We began by asking what the main areas are where they are seeing Bromazolam being sold and how they know it isn’t simply Xanax. The response was: “It is all over, especially near any of the old “stomping grounds” (indicating areas where illicit drug use is often witnessed). And a lot of dudes don’t want to be caught up in any illegal madness, especially if they are “on paper” (probation or parole). I mean, what’s the sense of getting popped (arrested) for something stupid like fake Xanax? You might as well have the real deal or some “tranq dope” (Xanax or opioids mixed with Xylazine)”.9

We then asked how they knew it wasn’t just simply Xanax, and they were calling it fake Xanax or “Brom.” The response was: “See, the thing is that when you get regular Xanax, like from somebody who has a “scrip” (legal prescription), you know what to expect and you will get what you expect (indicating the usual high experienced when “regular Xanax” is consumed). Now these dudes out here are mixing all kinds of shit into Brom, so you can almost bet for sure that if you are taking a hit of street Brom, there is probably some fentanyl or even some regular dope in it”.


Governmental and public health entities’ prevention efforts tailored to individuals at high-risk might prove successful. Still, they should also include outreach to individuals who do not have access to harm reduction services. These efforts should also include substance abuse and mental health professionals so they can better identify the populations at the highest-risk. This may be the most successful effort to prevent or reduce overdose deaths.

Since education plays a critical role in preventing substance abuse, the Drug Enforcement Agency (DEA) in the United States offers a free resource guide, Drugs of Abuse, which contains information on the most abused and misused drugs.17 The comprehensive guide provides information about the harms and consequences of drug use, overdose potential, and other essential facts, as well as a list of additional drug education and prevention resources. Utilizing guides of this sort, in combination with adequate screening and assessment efforts, may help address the on slaught of illicit substance use and abuse of legal substances.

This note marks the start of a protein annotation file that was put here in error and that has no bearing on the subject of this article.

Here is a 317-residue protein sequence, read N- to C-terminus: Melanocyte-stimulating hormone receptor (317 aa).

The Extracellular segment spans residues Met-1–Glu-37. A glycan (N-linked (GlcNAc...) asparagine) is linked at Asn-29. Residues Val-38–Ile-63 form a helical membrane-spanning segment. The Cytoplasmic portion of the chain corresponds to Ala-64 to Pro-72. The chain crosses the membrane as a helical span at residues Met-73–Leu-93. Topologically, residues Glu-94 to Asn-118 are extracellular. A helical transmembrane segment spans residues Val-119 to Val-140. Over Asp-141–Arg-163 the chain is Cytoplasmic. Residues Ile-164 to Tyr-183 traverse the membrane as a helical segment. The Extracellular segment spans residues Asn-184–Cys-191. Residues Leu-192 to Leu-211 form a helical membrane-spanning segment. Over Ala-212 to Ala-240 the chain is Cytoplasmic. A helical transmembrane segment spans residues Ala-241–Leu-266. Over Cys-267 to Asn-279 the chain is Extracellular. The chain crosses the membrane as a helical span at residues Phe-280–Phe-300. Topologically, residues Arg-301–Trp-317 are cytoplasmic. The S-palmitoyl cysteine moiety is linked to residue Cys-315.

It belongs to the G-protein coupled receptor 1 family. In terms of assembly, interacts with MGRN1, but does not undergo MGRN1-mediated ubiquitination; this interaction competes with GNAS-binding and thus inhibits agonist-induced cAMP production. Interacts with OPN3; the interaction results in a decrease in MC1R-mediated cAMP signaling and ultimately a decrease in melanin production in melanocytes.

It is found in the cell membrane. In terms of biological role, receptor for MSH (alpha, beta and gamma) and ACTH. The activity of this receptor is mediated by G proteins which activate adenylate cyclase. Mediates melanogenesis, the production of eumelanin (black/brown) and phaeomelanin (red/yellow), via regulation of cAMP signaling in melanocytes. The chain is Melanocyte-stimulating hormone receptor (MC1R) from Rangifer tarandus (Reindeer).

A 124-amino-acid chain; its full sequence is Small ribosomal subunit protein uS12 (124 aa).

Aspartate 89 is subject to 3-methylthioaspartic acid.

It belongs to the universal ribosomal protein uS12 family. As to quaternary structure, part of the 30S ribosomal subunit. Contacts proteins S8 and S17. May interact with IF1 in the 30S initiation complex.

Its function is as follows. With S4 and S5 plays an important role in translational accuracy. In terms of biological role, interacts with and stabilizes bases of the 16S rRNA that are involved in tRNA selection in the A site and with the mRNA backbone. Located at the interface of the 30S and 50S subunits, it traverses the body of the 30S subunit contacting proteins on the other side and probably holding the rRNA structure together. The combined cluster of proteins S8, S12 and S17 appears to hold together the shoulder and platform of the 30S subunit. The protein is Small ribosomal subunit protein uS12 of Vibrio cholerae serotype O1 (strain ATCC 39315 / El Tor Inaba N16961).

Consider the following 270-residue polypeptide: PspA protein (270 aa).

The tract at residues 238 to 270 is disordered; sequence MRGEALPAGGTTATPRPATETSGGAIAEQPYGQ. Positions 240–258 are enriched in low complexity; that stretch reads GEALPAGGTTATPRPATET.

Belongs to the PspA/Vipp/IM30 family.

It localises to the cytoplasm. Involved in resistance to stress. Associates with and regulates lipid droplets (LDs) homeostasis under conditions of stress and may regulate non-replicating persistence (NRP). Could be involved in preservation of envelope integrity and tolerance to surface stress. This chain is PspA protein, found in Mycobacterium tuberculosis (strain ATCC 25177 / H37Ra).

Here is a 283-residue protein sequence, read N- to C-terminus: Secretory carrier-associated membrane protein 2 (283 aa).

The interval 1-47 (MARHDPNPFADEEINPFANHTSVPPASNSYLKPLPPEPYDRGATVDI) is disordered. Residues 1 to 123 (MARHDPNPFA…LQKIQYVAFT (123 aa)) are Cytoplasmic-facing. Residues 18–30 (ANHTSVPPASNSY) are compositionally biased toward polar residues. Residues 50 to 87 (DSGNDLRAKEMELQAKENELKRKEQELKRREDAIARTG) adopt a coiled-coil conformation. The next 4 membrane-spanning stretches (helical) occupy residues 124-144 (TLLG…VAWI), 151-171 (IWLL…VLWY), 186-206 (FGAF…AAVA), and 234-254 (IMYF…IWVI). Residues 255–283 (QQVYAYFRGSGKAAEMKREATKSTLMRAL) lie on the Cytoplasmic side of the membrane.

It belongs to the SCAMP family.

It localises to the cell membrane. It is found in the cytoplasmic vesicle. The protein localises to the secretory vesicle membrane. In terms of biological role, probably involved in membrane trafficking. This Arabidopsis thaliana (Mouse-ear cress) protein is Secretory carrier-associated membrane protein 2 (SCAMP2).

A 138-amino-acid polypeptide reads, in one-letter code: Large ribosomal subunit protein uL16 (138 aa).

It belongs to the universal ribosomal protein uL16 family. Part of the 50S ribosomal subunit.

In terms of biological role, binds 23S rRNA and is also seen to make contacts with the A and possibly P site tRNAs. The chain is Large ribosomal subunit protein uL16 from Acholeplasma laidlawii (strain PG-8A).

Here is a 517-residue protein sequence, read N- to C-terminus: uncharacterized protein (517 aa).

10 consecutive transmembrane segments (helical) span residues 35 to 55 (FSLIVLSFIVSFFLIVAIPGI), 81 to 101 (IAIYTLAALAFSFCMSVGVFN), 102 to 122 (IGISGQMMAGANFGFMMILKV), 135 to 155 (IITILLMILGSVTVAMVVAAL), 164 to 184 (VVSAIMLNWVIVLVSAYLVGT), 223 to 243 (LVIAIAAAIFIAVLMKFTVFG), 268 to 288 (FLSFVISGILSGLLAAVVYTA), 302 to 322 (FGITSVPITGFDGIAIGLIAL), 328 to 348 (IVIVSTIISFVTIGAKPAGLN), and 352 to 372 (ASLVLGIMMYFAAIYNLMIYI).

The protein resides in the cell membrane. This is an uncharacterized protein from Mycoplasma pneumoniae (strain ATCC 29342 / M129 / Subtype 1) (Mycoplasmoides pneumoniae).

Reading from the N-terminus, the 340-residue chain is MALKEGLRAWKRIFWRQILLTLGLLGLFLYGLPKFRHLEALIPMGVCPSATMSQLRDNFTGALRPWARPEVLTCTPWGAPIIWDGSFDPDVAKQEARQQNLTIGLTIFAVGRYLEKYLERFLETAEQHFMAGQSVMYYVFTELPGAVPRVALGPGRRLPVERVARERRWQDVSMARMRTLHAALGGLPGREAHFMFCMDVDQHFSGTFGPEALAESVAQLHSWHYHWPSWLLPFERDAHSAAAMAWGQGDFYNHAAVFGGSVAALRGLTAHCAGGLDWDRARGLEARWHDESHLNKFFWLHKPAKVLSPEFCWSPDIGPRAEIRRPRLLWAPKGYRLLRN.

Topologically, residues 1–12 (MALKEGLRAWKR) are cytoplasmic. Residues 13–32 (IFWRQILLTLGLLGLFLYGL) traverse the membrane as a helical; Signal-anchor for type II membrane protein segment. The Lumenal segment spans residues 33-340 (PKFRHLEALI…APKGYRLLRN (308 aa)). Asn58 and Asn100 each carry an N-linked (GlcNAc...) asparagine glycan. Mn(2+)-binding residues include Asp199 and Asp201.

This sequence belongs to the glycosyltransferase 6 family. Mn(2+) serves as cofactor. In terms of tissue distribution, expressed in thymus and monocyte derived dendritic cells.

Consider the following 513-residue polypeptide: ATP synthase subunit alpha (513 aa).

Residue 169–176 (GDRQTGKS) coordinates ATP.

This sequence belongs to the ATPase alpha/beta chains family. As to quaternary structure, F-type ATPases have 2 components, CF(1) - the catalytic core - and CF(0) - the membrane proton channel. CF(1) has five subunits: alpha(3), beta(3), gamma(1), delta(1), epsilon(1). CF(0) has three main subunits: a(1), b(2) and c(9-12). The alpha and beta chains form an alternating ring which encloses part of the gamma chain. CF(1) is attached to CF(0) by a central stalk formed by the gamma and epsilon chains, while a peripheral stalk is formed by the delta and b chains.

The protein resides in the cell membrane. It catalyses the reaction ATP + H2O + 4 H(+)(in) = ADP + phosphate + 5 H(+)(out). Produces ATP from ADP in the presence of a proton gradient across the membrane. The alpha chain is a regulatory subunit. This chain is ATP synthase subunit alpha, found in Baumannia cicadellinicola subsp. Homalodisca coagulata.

In Canada, in the province of New Brunswick, the Office of Public Health is currently contacting frontline organizations that work with people using street drugs about how they can lower their risk of overdose and death and recommends that people who are using street drugs:

1. Be aware that Bromazolam is in the province and could be in street drugs without their knowledge, and to avoid benzo-dope.
2. Do not use drugs alone. Leave your door unlocked and tell someone to check on you.
3. Take advantage of an overdose prevention site if one is available in your community.
4. Do testers to check drug strength. Begin with a small amount, use less, and pace yourself.
5. Have naloxone on hand; it will not help with Bromazolam but could help with opioids such as fentanyl.
6. Talk with a health-care provider about reducing risk.8

In the province of Ontario, the Peterborough Public Health issued a toxic drug alert in March 2023 in response to Bromazolam pills being sold as ‘Xanax’ and reminded people that they should not assume drugs purchased over the internet are safe.18